222 Bird Species Worldwide Now Critically Endangered
By John R. Platt
What do the southern red-breasted plover, ultramarine lorikeet and Rimatara reed warbler have in common?
Here's the unfortunate answer: They're just a few of the bird species newly listed as critically endangered in the latest update of the IUCN Red List of Threatened Species. The update, released last month by BirdLife International, cites climate change and overfishing as causes of the population declines of many species, particularly seabirds.
All told 222 bird species worldwide are now considered critically endangered, putting them one step above extinction. In fact, some of those species may already be gone: 21 species haven't been seen in years and are actually listed as "critically endangered, possibly extinct."
The yellow-breasted bunting (Emberiza aureola) could join that list of extinct species before too much longer. Previously considered to be of least concern, this once-common Asian species has experienced a catastrophic 80 percent population decline over the past 13 years and is now listed as critically endangered. The brightly colored bird is commonly trapped and sold as food on China's black market, despite being legally protected in that country.
In addition to the critically endangered list, another 461 bird species are now listed as endangered, with another 786 considered vulnerable. Fully 13 percent of the world's bird species are now considered threatened.
BirdLife didn't reassess every bird species this year, but it did publish new data on 238 of them. Among the most striking examples:
- Snowy owls (Bubo scandiacus), previously listed as of least concern, are now considered vulnerable, with threats ranging from illegal hunting to climate change.
- Nesting black-legged kittiwakes (Rissa tridactyla) are having trouble feeding their chicks as overfishing and climate change have robbed them of their food, a situation echoed with several other seabird species. The Cape gannet (Morus capensis), for example, has resorted to following fishing vessels in search of food and now relies on the discards thrown off the boats—essentially low-nutrition "junk food" that lowers the survival rates of newborn chicks.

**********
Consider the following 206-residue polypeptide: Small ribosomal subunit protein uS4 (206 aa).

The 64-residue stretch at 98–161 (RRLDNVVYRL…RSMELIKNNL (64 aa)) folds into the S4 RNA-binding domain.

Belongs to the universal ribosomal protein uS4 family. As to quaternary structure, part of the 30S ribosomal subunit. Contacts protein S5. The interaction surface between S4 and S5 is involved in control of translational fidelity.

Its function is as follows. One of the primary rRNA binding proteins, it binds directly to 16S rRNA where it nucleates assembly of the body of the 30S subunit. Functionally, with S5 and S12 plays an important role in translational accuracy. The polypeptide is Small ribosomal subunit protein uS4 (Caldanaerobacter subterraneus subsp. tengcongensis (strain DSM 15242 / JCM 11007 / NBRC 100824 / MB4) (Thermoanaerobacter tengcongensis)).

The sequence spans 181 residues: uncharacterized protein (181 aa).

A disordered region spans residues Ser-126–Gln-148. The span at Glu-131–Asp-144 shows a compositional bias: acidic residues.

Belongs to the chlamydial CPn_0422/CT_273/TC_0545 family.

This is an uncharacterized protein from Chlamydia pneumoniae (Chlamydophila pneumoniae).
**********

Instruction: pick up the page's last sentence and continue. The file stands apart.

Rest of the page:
- Similarly, the kea (Nestor notabilis), a parrot from New Zealand, has been listed as endangered because tourists keep feeding them unhealthy food like bread and potato chips.
Thankfully, there are several bright spots amongst all of this bad news. BirdLife found that several dozen bird species are now doing better than they were and have been downlisted to lower threat categories. This includes two species of kiwi, five owls, three parakeets and a number of warblers and babblers. Most notably the Dalmatian pelican (Pelecanus crispus), the world's largest freshwater bird, has been downlisted from vulnerable to near threatened—a testament to decades of protective efforts and proof that the fate of many of these endangered species can still be turned around.
Reposted with permission from our media associate The Revelator.
By Kate Murphy
No matter the time of year, there's always a point in each season when my skin decides to cause me issues. While these skin issues can vary, I find the most common issues to be dryness, acne and redness.
David Woodfall / The Image Bank / Getty Images
By Sam Nickerson
Now, correspondence obtained by the LA Times revealed just how deeply involved industry lobbyists and a controversial, industry-funded toxicologist were in drafting the federal agency's proposal to scrap its current, protective approach to regulating toxin exposure.
February 22 is the birthday of conservationist and beloved TV personality "Crocodile Hunter" Steve Irwin, who would have been 57 years old today.
Irwin's life was tragically cut short when the barb from a stingray went through his chest while he was filming in 2006, but his legacy of loving and protecting wildlife lives on, most recently in a Google Doodle today honoring his birthday.
By Dan Nosowitz
That video showed the extrusion of a bubblegum-pink substance oozing into a coiled pile, something between Play-Doh, sausage, and soft-serve strawberry ice cream. Branded "pink slime"—the name came from an email sent by a USDA microbiologist in 2002—this stuff was actually beef, destined for supermarkets and fast-food burgers.
'Kicking Ass for Her Generation': Applause for 16-Year-Old Greta Thunberg as EU Chief Pledges $1 Trillion to Curb Climate Threat
By Julia Conley
Sixteen-year-old climate action leader Greta Thunberg stood alongside European Commission President Jean-Claude Juncker Thursday in Brussels as he indicated—after weeks of climate strikes around the world inspired by the Swedish teenager—that the European Union has heard the demands of young people and pledged more than $1 trillion over the next seven years to address the crisis of a rapidly heating planet.
In the financial period beginning in 2021, Juncker said, the EU will devote a quarter of its budget to solving the crisis.